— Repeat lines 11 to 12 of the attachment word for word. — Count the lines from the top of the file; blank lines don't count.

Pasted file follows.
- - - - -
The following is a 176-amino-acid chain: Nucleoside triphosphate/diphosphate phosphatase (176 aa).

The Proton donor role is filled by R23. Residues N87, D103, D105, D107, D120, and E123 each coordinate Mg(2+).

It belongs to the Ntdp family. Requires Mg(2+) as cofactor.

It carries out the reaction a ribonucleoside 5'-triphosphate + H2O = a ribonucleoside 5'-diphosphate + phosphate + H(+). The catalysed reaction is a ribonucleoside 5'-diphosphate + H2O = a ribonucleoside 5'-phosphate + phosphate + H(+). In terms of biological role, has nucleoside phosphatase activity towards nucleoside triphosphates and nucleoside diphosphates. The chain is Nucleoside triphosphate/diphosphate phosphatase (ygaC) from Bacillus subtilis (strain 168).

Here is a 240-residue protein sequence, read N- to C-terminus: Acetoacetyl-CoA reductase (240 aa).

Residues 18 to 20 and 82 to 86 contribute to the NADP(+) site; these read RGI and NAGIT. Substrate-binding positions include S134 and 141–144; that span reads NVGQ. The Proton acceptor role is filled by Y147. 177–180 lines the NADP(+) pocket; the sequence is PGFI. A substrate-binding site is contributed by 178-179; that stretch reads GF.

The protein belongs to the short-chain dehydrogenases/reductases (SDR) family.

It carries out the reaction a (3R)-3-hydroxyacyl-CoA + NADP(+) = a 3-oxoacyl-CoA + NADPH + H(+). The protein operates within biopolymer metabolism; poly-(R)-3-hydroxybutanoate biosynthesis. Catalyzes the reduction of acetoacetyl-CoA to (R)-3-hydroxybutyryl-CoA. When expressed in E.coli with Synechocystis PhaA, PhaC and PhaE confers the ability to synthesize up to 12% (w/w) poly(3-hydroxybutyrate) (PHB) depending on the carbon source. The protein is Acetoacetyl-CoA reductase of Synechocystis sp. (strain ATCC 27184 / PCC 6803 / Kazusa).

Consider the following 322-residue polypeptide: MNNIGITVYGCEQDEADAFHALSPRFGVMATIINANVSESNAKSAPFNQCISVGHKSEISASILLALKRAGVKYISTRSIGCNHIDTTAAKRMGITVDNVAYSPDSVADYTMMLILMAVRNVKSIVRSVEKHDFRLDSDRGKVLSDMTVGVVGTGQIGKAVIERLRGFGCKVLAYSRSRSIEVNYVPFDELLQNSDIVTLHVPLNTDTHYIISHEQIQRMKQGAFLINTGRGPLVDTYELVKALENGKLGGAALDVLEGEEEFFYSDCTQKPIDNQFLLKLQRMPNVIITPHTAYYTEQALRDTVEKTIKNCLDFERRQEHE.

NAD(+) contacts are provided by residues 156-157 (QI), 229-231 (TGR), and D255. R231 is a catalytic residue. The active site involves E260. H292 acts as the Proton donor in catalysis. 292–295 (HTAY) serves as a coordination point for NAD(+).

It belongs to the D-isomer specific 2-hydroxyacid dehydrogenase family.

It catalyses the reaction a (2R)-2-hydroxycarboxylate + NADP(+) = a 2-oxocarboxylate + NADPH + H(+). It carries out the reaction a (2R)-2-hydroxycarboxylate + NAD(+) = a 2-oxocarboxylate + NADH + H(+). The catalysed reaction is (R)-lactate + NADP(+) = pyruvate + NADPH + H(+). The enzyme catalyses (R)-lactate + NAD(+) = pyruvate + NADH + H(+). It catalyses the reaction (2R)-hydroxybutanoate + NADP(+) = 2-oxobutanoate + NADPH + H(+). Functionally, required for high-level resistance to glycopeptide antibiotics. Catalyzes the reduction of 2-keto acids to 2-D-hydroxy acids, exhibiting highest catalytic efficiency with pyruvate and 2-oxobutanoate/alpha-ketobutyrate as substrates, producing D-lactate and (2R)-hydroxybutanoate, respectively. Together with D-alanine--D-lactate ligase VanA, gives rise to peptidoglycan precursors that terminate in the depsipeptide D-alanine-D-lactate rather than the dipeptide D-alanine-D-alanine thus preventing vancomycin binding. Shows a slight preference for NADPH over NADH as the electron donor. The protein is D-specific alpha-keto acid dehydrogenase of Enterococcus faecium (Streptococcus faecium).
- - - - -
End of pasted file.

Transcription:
It belongs to the D-isomer specific 2-hydroxyacid dehydrogenase family.

It catalyses the reaction a (2R)-2-hydroxycarboxylate + NADP(+) = a 2-oxocarboxylate + NADPH + H(+). It carries out the reaction a (2R)-2-hydroxycarboxylate + NAD(+) = a 2-oxocarboxylate + NADH + H(+). The catalysed reaction is (R)-lactate + NADP(+) = pyruvate + NADPH + H(+). The enzyme catalyses (R)-lactate + NAD(+) = pyruvate + NADH + H(+). It catalyses the reaction (2R)-hydroxybutanoate + NADP(+) = 2-oxobutanoate + NADPH + H(+). Functionally, required for high-level resistance to glycopeptide antibiotics. Catalyzes the reduction of 2-keto acids to 2-D-hydroxy acids, exhibiting highest catalytic efficiency with pyruvate and 2-oxobutanoate/alpha-ketobutyrate as substrates, producing D-lactate and (2R)-hydroxybutanoate, respectively. Together with D-alanine--D-lactate ligase VanA, gives rise to peptidoglycan precursors that terminate in the depsipeptide D-alanine-D-lactate rather than the dipeptide D-alanine-D-alanine thus preventing vancomycin binding. Shows a slight preference for NADPH over NADH as the electron donor. The protein is D-specific alpha-keto acid dehydrogenase of Enterococcus faecium (Streptococcus faecium).